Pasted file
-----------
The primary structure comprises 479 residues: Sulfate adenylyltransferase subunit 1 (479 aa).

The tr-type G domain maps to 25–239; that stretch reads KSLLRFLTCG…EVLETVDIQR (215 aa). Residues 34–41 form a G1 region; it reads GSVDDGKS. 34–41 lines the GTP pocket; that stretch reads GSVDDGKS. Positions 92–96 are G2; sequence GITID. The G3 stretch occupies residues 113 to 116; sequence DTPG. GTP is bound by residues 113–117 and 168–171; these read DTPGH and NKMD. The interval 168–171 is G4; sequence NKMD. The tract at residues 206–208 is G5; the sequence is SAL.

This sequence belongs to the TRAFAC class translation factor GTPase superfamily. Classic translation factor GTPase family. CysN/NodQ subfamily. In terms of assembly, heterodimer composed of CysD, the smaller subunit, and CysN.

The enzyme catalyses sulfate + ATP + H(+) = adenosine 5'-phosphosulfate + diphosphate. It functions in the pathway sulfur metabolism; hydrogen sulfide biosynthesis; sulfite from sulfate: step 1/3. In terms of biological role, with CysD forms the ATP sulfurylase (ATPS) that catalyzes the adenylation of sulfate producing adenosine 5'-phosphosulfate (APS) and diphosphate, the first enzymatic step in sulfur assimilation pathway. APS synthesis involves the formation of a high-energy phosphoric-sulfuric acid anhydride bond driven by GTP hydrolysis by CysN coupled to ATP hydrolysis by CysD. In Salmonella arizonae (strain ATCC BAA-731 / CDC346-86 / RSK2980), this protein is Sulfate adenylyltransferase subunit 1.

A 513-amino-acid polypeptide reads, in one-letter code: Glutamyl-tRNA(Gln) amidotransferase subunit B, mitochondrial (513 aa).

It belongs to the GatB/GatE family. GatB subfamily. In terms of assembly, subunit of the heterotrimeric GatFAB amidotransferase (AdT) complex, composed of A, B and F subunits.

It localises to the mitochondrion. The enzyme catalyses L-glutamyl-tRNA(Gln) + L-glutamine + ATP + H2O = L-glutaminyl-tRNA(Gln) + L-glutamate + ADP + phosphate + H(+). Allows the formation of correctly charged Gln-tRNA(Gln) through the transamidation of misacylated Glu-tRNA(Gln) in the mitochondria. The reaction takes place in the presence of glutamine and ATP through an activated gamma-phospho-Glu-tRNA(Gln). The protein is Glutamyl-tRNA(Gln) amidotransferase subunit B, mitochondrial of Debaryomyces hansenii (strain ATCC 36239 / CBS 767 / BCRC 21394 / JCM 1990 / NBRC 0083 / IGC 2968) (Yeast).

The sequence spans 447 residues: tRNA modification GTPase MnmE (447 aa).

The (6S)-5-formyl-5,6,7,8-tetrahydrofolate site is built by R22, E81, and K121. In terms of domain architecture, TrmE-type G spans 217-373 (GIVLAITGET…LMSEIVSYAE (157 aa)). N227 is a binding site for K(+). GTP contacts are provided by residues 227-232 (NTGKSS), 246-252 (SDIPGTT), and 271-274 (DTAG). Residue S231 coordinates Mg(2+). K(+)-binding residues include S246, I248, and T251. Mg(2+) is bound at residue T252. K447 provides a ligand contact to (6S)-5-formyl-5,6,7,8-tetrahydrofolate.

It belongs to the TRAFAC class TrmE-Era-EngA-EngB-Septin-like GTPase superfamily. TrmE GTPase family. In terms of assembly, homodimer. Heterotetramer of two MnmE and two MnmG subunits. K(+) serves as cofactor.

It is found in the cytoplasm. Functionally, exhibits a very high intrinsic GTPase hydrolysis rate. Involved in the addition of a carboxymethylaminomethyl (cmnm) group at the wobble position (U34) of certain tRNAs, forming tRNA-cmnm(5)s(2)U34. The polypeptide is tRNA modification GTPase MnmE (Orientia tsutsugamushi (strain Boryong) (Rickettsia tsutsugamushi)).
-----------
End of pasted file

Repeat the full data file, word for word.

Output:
The primary structure comprises 479 residues: Sulfate adenylyltransferase subunit 1 (479 aa).

The tr-type G domain maps to 25–239; that stretch reads KSLLRFLTCG…EVLETVDIQR (215 aa). Residues 34–41 form a G1 region; it reads GSVDDGKS. 34–41 lines the GTP pocket; that stretch reads GSVDDGKS. Positions 92–96 are G2; sequence GITID. The G3 stretch occupies residues 113 to 116; sequence DTPG. GTP is bound by residues 113–117 and 168–171; these read DTPGH and NKMD. The interval 168–171 is G4; sequence NKMD. The tract at residues 206–208 is G5; the sequence is SAL.

This sequence belongs to the TRAFAC class translation factor GTPase superfamily. Classic translation factor GTPase family. CysN/NodQ subfamily. In terms of assembly, heterodimer composed of CysD, the smaller subunit, and CysN.

The enzyme catalyses sulfate + ATP + H(+) = adenosine 5'-phosphosulfate + diphosphate. It functions in the pathway sulfur metabolism; hydrogen sulfide biosynthesis; sulfite from sulfate: step 1/3. In terms of biological role, with CysD forms the ATP sulfurylase (ATPS) that catalyzes the adenylation of sulfate producing adenosine 5'-phosphosulfate (APS) and diphosphate, the first enzymatic step in sulfur assimilation pathway. APS synthesis involves the formation of a high-energy phosphoric-sulfuric acid anhydride bond driven by GTP hydrolysis by CysN coupled to ATP hydrolysis by CysD. In Salmonella arizonae (strain ATCC BAA-731 / CDC346-86 / RSK2980), this protein is Sulfate adenylyltransferase subunit 1.

A 513-amino-acid polypeptide reads, in one-letter code: Glutamyl-tRNA(Gln) amidotransferase subunit B, mitochondrial (513 aa).

It belongs to the GatB/GatE family. GatB subfamily. In terms of assembly, subunit of the heterotrimeric GatFAB amidotransferase (AdT) complex, composed of A, B and F subunits.

It localises to the mitochondrion. The enzyme catalyses L-glutamyl-tRNA(Gln) + L-glutamine + ATP + H2O = L-glutaminyl-tRNA(Gln) + L-glutamate + ADP + phosphate + H(+). Allows the formation of correctly charged Gln-tRNA(Gln) through the transamidation of misacylated Glu-tRNA(Gln) in the mitochondria. The reaction takes place in the presence of glutamine and ATP through an activated gamma-phospho-Glu-tRNA(Gln). The protein is Glutamyl-tRNA(Gln) amidotransferase subunit B, mitochondrial of Debaryomyces hansenii (strain ATCC 36239 / CBS 767 / BCRC 21394 / JCM 1990 / NBRC 0083 / IGC 2968) (Yeast).

The sequence spans 447 residues: tRNA modification GTPase MnmE (447 aa).

The (6S)-5-formyl-5,6,7,8-tetrahydrofolate site is built by R22, E81, and K121. In terms of domain architecture, TrmE-type G spans 217-373 (GIVLAITGET…LMSEIVSYAE (157 aa)). N227 is a binding site for K(+). GTP contacts are provided by residues 227-232 (NTGKSS), 246-252 (SDIPGTT), and 271-274 (DTAG). Residue S231 coordinates Mg(2+). K(+)-binding residues include S246, I248, and T251. Mg(2+) is bound at residue T252. K447 provides a ligand contact to (6S)-5-formyl-5,6,7,8-tetrahydrofolate.

It belongs to the TRAFAC class TrmE-Era-EngA-EngB-Septin-like GTPase superfamily. TrmE GTPase family. In terms of assembly, homodimer. Heterotetramer of two MnmE and two MnmG subunits. K(+) serves as cofactor.

It is found in the cytoplasm. Functionally, exhibits a very high intrinsic GTPase hydrolysis rate. Involved in the addition of a carboxymethylaminomethyl (cmnm) group at the wobble position (U34) of certain tRNAs, forming tRNA-cmnm(5)s(2)U34. The polypeptide is tRNA modification GTPase MnmE (Orientia tsutsugamushi (strain Boryong) (Rickettsia tsutsugamushi)).